Author: Craig Sully
Notes adapted from material by Jim Poitras
Discovering the Heart of Missions
Biblical Theology of Missions
- Where did missions have its beginnings?
- “every Old Testament text, if rightly heard, has a word for us today”
- “The Bible actually begins with missions, maintains missions as its central theme throughout, and then climaxes in the Apocalypse with spontaneous outbursts of joy because the missionary mandate has been fulfilled!”
- “It is impossible…to understand missions properly in the New Testament without seeing the roots of missions in the Old Testament.”
- “If this worldwide missions movement is to sustain its momentum and maintain its vitality, it must be anchored in Scripture. Nothing will sink the movement faster, or detract it from its sharp focus, than a sub‐biblical outlook.”
- Genesis 3:15 is considered to be the remedy; the mother of all mission’s promises
Abraham – A Man with a Heart for Missions
- In Genesis 12:1‐3 we find the words that uncover in a nutshell God’s plan and purpose.
- I will make you a great nation
- I will bless you
- I will make your name great
- There are over 300 declarative passages in the Old Testament that magnify God’s promise to bless all nations.
- It is NOTa burden, it is a PROMISE!
The Heartbeat Continues
- After the Day of Pentecost, the Apostle Peter continued to identify the pulse of the Old Testament.
- All nations will be blessed through Abraham’s seed.
- This covenant is the heart of the Bible.
- Reaching the world is still God’s plan.
Discovering the King of Missions
- “Christian missions is the announcement, embodiment and extension of Christ’s reign in the world.”
- Genesis 17:6‐8: “I will make you very fruitful; I will make nations of you, and kings will come from you. I will establish my covenant as an everlasting covenant between me and you and your descendants after you for the generations to come, to be your God and the God of your descendants after you.”
- “The scepter will not depart from Judah, nor the rulerʹs staff from between his feet, until he comes to whom it belongs and the obedience of the nations is his” (Genesis 49:10).
David – A Man After God’s Own Heart
- The Tabernacle of David
David – A King to Rule A Kingdom Without End
- God established an everlasting covenant with David (2 Samuel 23:5), and promised him an everlasting kingdom
- Of the increase of his government and peace there will be no end. He will reign on Davidʹs throne and over his kingdom, establishing and upholding it with justice and righteousness from that time on and forever” (Isaiah 9:7).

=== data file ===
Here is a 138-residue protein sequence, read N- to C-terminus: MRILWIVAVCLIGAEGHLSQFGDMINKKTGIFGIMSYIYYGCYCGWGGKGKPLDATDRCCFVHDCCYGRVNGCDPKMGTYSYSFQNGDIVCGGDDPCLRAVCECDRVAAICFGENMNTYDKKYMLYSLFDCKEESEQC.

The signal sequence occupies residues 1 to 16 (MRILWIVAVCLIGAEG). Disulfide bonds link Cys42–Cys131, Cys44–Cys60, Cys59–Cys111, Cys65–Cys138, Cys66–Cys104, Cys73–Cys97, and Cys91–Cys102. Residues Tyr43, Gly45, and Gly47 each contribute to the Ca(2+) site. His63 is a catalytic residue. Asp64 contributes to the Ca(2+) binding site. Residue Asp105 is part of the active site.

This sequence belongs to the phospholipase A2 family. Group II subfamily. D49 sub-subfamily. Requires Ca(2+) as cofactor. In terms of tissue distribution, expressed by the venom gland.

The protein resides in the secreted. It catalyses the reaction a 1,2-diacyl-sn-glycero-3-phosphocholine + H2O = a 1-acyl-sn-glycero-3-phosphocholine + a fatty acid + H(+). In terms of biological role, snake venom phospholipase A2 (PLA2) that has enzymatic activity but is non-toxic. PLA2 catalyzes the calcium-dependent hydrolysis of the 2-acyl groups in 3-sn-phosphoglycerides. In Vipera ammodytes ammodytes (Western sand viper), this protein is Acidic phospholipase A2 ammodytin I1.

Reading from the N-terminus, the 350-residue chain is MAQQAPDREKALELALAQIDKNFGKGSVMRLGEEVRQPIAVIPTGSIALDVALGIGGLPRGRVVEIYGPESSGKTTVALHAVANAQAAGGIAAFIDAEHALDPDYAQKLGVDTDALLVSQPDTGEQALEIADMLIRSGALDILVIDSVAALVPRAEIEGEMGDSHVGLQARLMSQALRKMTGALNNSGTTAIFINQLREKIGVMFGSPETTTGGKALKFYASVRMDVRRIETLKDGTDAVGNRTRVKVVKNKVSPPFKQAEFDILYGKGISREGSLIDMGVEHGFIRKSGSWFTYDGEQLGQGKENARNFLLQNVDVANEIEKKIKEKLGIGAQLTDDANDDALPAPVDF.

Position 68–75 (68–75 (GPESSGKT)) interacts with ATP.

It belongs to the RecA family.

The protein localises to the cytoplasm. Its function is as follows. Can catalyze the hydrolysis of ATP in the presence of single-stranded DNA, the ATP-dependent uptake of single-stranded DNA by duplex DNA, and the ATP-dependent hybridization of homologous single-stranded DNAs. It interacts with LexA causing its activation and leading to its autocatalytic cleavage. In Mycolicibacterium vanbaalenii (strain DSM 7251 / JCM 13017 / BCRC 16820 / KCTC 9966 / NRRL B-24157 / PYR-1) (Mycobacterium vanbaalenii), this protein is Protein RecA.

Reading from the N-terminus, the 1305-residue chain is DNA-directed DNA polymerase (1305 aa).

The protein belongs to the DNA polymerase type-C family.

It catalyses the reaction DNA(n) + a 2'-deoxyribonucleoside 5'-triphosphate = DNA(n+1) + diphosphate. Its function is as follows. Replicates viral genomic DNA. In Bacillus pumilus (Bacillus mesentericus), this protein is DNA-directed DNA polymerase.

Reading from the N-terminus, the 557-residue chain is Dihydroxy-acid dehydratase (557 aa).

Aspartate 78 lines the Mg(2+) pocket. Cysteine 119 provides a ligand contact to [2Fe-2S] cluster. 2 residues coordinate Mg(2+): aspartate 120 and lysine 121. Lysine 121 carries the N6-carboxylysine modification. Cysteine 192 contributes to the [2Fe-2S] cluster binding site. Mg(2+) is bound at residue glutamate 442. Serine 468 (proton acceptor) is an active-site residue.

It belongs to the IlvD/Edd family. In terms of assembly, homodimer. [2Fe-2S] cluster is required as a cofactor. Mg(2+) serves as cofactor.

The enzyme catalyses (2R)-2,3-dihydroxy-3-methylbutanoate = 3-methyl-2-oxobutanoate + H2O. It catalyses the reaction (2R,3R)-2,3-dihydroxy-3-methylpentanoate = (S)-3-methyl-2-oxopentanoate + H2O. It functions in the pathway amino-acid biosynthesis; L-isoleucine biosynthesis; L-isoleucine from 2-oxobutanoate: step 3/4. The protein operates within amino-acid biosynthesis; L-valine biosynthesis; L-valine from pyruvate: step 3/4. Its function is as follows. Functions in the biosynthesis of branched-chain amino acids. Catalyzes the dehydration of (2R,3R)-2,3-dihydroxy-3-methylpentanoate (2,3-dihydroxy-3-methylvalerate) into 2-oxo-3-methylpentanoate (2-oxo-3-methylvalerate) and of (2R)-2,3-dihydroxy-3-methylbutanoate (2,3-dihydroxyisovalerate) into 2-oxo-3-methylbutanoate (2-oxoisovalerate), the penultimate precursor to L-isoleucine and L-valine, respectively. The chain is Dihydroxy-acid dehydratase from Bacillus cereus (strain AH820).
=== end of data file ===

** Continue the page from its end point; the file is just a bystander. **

- Luke confirms Jesus’ royal descent and His being the Son of David: “He will be great and will be called the Son of the Most High. The Lord God will give him the throne of his father David, and he will reign…forever; his kingdom will never endʺ (Luke 1:32‐33, NIV).
- Psalms is acclaimed by George Peters and others to be one of the greatest missionary books.
- The prophets abound with confirmations about a king; kingdom; Messiah; witness; and light to the nations.
Discovering the Fire Still Falls
The Fire Falls at Pentecost
- The Full Life Study Bible states, “Acts records what the church must be and do in any generation as it continues Jesus’ ministry in the Pentecostal power of the Holy Spirit.”
- The word “witness” is the key word in Acts. It is mentioned thirty‐nine times.
- At Pentecost people from every part of the known world—more than fifteen regions—assembled.
- From its birth, the church has had a vision as “big as the world.”
- “Then you will receive the gift of the Holy Spirit. This promise is to you and to your children, and even to the Gentiles — all who have been called by the Lord our God” (Acts 2:38‐39, NLT
The Fire Falls on the Gentiles
- In Acts 10 Peter unlocks the door for the Gentiles to come to God.
- God made it clear in Acts that His plan for evangelism included everyone.
- God visited the Gentiles, and took a people for Himself. He opened the door of faith for them (Acts 14:27).
Discovering the Wall Has Been Torn Down
- The mission of the Church can never be separated from the mission of Jesus Christ.
- Jesus came to “seek and to save what was lost” (Luke 19:10)
- The Lord is “not willing that any should perish, but that all should come to repentance” (2 Peter 3:9, KJV).
- Jesus “destroyed the barrier, the dividing wall of hostility, by abolishing in his flesh the law with its commandments and regulations” (Ephesians 2:14).
- “After this I looked and there before me was a great multitude that no one could count, from every nation, tribe, people and language, standing before the throne and in front of the Lamb” (Revelation 7:9).
Discovering Your Role in Keeping With God’s Heartbeat
The Foreign Missions Division of the UPCI operates a training ministry in 106 full time Bible colleges with 5409 students enrolled. Another 38,000 receive training through correspondence programs and over 25,000 attend one of 400 seminars offered per year. The literature arm of the ministry produces over 6,500,000 books, tracts, and other pieces of literature each year in over seventy languages.
In the next few years the number of non‐Western missionaries could exceed 400,000.
The need for Christians to reach out to those in need is well grounded in Scripture—no debate about that—but this should be secondary to proclaiming the Gospel.
Daniel Rickett of Partners International outlines seven mistakes partnerships should avoid: (1) assuming you think alike; (2) promising more than you deliver; (3) starting the trip without a map; (4) underestimating cultural differences; (5) taking shortcuts; (6) forgetting to develop self‐reliance; and (7) running the race with no end. (Rickett 2001, 308‐317)